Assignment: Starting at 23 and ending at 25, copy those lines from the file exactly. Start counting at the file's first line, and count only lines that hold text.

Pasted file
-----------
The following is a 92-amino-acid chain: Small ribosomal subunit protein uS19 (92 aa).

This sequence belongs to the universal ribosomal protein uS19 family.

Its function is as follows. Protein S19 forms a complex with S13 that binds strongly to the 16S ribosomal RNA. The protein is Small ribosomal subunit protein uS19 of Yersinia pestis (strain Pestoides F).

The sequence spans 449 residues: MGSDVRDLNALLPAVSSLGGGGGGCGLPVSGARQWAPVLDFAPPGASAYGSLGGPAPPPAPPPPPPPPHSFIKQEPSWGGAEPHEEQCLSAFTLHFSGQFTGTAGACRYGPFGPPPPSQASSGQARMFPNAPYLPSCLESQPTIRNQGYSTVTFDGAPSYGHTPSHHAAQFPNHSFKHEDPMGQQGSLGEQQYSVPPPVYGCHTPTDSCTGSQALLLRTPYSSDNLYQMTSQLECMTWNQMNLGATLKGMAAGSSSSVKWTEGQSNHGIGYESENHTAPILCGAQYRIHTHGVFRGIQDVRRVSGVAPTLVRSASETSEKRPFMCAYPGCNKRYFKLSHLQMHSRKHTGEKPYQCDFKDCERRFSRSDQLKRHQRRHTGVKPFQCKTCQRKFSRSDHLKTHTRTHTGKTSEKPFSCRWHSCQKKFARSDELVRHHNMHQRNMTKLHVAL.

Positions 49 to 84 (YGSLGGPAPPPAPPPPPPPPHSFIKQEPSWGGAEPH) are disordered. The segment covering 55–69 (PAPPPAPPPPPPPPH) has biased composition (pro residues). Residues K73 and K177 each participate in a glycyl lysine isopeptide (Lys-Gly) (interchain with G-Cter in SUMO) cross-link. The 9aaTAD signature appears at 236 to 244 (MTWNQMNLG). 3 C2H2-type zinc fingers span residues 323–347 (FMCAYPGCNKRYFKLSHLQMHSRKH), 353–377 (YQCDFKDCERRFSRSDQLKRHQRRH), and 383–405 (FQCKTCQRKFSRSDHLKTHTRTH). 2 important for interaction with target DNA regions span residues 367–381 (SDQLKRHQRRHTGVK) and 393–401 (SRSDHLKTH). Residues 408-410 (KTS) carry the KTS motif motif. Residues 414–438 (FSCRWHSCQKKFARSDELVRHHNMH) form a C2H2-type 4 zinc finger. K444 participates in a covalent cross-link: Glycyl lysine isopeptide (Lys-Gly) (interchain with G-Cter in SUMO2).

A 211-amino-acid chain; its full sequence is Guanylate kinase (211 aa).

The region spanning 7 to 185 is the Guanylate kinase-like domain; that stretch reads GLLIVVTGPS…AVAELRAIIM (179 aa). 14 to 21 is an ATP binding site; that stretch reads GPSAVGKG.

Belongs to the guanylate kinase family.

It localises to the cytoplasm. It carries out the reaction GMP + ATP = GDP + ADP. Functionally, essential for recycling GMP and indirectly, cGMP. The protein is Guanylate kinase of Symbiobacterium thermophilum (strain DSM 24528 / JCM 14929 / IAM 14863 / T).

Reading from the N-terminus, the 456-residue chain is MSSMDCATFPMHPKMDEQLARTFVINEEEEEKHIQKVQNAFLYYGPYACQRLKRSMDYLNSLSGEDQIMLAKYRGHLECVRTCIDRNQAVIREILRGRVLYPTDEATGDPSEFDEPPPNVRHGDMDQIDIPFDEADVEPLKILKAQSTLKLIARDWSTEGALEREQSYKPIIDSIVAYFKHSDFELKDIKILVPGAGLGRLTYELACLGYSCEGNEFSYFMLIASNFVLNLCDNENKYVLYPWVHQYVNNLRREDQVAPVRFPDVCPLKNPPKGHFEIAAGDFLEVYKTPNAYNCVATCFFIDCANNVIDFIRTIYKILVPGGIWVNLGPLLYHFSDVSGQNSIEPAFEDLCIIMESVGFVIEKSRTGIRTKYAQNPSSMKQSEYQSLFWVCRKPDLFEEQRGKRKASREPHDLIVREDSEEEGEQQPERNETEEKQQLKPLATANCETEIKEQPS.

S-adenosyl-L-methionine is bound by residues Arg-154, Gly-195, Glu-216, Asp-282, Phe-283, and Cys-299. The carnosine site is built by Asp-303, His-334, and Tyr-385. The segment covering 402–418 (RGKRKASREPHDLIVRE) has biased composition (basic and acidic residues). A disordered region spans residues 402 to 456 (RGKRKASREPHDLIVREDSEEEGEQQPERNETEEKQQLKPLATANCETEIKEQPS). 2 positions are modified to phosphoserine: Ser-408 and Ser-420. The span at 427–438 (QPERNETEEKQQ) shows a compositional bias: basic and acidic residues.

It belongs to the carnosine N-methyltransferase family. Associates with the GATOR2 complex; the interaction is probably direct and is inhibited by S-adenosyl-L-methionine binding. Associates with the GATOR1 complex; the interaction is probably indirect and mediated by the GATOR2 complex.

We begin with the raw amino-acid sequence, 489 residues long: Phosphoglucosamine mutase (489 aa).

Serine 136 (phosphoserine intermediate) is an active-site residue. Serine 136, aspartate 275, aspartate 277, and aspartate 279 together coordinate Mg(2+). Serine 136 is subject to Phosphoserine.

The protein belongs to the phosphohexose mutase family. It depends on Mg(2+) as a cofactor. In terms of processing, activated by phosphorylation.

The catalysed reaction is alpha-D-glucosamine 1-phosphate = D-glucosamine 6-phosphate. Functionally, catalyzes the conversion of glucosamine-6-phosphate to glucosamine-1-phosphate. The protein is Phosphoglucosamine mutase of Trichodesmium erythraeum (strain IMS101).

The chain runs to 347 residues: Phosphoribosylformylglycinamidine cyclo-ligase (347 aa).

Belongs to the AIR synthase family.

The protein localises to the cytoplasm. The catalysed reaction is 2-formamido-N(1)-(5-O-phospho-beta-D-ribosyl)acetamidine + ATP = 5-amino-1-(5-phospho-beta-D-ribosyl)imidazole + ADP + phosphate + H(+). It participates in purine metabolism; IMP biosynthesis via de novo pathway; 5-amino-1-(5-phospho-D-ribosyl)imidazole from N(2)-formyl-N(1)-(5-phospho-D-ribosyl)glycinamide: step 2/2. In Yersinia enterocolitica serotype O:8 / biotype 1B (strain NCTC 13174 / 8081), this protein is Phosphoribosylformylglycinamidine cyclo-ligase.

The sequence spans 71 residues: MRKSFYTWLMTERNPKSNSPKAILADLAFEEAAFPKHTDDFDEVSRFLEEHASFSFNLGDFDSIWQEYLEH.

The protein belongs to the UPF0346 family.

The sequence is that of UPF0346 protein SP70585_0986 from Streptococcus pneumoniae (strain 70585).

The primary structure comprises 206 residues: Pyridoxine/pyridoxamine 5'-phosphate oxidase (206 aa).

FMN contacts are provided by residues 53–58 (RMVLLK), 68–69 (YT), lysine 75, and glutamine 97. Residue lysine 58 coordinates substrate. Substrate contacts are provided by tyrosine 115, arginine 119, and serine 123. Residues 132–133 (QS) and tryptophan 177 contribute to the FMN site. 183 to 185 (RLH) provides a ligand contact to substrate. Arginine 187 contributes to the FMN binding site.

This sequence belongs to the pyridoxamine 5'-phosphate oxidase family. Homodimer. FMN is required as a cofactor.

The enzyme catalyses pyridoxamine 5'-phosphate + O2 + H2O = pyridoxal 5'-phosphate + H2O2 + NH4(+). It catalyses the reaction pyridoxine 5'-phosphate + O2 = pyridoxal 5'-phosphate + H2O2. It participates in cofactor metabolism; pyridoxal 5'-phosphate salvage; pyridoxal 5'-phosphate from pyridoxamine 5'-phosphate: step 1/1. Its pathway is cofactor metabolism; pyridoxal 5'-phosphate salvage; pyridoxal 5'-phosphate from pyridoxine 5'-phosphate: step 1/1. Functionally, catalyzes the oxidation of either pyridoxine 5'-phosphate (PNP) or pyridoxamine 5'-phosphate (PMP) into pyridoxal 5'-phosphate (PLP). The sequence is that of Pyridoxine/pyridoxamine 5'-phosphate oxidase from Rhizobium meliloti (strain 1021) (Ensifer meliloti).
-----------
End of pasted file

The primary structure comprises 206 residues: Pyridoxine/pyridoxamine 5'-phosphate oxidase (206 aa).

FMN contacts are provided by residues 53–58 (RMVLLK), 68–69 (YT), lysine 75, and glutamine 97. Residue lysine 58 coordinates substrate. Substrate contacts are provided by tyrosine 115, arginine 119, and serine 123. Residues 132–133 (QS) and tryptophan 177 contribute to the FMN site. 183 to 185 (RLH) provides a ligand contact to substrate. Arginine 187 contributes to the FMN binding site.

This sequence belongs to the pyridoxamine 5'-phosphate oxidase family. Homodimer. FMN is required as a cofactor.